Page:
7 How. 1, 12 L.Ed. 581 ( 1849)
In 1841-42 Rhode Island was the scene of civil war. In this case, the plaintiff Luther alleged that the defendant had committed trespass in breaking into his house. Borden defended his action by showing that as a member of the state militia he was attempting to carry out lawful orders, one of which required the arrest of insurrectionists. The defendant had received a jury verdict in his favor in the trial court. Luther sought review by a writ of error.
MR. CHIEF JUSTICE TANEY delivered the opinion of the court. . . .
The evidence shows that the defendants, in breaking into the plaintiff's house and endeavoring to arrest him . . . acted under the authority of the government which was established in Rhode Island at the time of the Declaration of Independence, and which is usually called the charter government. . . .
For some years previous to the disturbances of which we are now speaking, many of the citizens became dissatisfied with the charter government, and particularly with the restriction upon the right of suffrage. Memorials were addressed to the legislature upon this subject, urging the justice and necessity of a more liberal and extended rule. But they failed to produce the desired effect. And thereupon meetings were held and associations formed by those who were in favor of a more extended right of suffrage, which finally resulted in the election of a convention to form a new constitution to be submitted to the people for their adoption or rejection. . . . The persons chosen as above mentioned came together and framed a constitution, by which the right of suffrage was extended to every male citizen of twenty-one years of age, who had resided in the State for one year, and in the town in which he offered to vote for six months, next preceding the election. The convention also prescribed the manner in which this constitution should be submitted to the decision of the people, -- permitting every one to vote on that question who was an American citizen, twenty-one years old, and who had a permanent residence or home in the State, and directing the votes to be returned to the convention.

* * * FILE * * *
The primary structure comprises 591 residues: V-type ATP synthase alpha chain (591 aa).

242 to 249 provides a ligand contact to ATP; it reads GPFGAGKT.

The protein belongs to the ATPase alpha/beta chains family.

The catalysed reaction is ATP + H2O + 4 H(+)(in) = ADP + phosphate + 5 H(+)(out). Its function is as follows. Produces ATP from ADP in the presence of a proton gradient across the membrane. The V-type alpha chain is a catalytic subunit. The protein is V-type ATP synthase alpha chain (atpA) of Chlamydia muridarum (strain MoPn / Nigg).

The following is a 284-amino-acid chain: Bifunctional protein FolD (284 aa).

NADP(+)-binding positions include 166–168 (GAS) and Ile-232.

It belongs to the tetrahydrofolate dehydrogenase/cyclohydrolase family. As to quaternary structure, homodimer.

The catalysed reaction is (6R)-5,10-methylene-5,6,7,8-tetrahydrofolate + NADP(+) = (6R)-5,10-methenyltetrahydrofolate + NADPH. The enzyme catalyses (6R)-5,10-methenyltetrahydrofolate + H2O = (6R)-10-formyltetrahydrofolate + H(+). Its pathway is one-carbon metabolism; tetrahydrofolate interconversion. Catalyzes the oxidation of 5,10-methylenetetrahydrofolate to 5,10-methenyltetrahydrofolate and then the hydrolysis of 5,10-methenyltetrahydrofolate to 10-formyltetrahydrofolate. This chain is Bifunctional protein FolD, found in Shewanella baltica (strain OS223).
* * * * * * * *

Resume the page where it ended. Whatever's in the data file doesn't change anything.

Upon the return of the votes, the convention declared that the constitution was adopted and ratified by a majority of the people of the State, and was the paramount law and constitution of Rhode Island. And it communicated this decision to the governor under the charter government, for the purpose of being laid before the legislature, and directed elections to be held for a governor, members of the legislature, and other officers under the new constitution. These elections accordingly took place, and the governor, lieutenantgovernor, secretary of state, and senators and representatives thus appointed assembled at the city of Providence on May 3d, 1842, and immediately pro-